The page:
Free enterprise allows promoters to have contact with amateurs. This should never impact the young fighter’s training, and all contact should be in the open. The world class fighters should know their options and be able to make intelligent decisions when they do elect to turn pro. What I have a problem with is the cozy relationship between the official amateur organizations and certain promoters. This sours the whole process and is patently unfair.

Networks that televise fights are in an ethical dilemma. They may have boxers under contract or use “house” fighters in their shows. They may have contracts with certain promoters who obviously have their boxer’s best interest in mind. Match-ups seem to at times benefit the house fighter. The announcers are well aware of these relationships, and the call of the fight should never be influenced by them. The public frequently takes what the announcers say as gospel. Don’t abuse this trust. The line should never blur between the network, the promoter, and the advisor (whatever that is).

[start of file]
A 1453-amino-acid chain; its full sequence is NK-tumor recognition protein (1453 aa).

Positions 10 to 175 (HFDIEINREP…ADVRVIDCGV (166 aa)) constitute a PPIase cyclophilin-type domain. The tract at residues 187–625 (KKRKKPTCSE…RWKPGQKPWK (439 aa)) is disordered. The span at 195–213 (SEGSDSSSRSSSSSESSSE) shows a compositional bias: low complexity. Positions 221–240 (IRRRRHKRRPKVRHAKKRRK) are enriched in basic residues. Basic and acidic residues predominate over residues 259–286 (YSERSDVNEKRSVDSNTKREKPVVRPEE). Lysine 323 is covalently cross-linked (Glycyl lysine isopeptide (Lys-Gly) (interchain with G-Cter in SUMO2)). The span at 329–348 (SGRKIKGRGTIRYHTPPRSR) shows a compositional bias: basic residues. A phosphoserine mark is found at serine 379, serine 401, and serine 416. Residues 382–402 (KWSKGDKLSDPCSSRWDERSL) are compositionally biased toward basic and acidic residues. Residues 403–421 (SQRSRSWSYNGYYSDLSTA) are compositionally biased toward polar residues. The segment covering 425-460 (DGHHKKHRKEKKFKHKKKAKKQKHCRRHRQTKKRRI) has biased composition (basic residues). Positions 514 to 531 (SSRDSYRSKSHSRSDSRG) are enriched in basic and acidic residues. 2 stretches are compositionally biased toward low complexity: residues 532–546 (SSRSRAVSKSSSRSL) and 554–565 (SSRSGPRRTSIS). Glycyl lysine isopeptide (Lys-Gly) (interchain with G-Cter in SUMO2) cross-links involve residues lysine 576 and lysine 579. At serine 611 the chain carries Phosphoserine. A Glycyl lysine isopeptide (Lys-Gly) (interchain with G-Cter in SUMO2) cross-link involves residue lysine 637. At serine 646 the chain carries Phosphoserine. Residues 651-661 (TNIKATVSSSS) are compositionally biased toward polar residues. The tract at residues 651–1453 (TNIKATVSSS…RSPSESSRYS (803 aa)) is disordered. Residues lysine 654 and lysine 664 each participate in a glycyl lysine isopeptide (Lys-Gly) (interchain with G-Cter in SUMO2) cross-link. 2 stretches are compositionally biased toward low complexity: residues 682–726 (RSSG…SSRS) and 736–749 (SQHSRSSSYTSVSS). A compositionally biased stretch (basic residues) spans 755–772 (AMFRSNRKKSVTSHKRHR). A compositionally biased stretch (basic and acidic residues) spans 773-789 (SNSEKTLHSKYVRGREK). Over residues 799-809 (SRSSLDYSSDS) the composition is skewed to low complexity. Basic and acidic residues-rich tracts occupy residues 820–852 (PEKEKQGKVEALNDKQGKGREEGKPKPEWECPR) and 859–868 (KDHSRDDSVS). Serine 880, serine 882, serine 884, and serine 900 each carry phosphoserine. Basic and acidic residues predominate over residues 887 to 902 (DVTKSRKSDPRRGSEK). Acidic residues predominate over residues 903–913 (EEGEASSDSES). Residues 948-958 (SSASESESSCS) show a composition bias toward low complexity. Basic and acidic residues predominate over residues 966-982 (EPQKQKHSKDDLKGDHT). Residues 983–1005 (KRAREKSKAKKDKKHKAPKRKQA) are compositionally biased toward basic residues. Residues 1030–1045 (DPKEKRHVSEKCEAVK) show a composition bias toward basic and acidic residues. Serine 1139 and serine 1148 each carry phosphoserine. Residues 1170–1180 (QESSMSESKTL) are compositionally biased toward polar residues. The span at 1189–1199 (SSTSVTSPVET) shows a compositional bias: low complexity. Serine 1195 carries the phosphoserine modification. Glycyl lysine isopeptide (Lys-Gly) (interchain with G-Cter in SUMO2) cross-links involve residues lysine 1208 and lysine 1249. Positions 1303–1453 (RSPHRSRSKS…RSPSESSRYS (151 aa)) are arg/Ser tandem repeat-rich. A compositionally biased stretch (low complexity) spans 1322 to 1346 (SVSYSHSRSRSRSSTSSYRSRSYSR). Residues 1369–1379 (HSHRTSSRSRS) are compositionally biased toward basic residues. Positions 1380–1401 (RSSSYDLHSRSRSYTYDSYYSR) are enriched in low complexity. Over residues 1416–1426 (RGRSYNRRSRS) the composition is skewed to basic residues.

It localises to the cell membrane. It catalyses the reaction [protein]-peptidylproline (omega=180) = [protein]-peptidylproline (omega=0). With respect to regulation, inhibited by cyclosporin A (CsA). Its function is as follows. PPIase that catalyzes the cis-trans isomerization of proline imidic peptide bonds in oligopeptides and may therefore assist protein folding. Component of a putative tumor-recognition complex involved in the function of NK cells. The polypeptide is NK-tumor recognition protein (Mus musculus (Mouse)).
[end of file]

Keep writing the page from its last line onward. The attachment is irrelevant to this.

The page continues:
No one that should be neutral at an event should ever bet on that event. This includes all officials, and even the telecast team. When you have “action” on a fight, this will cloud how you officiate, judge or analyze. Some commentators have placed bets on fights that they were doing in the past and this is just wrong. When you want one boxer to win, this will cloud how you see everything in that fight. This is just human nature.

Ethics can be simply thought of as knowing the difference between right and wrong, and attempting to do the right thing. Ultimately, doing the right thing will benefit our sport and its contestants. Let me know of other ethical lapses that trouble you.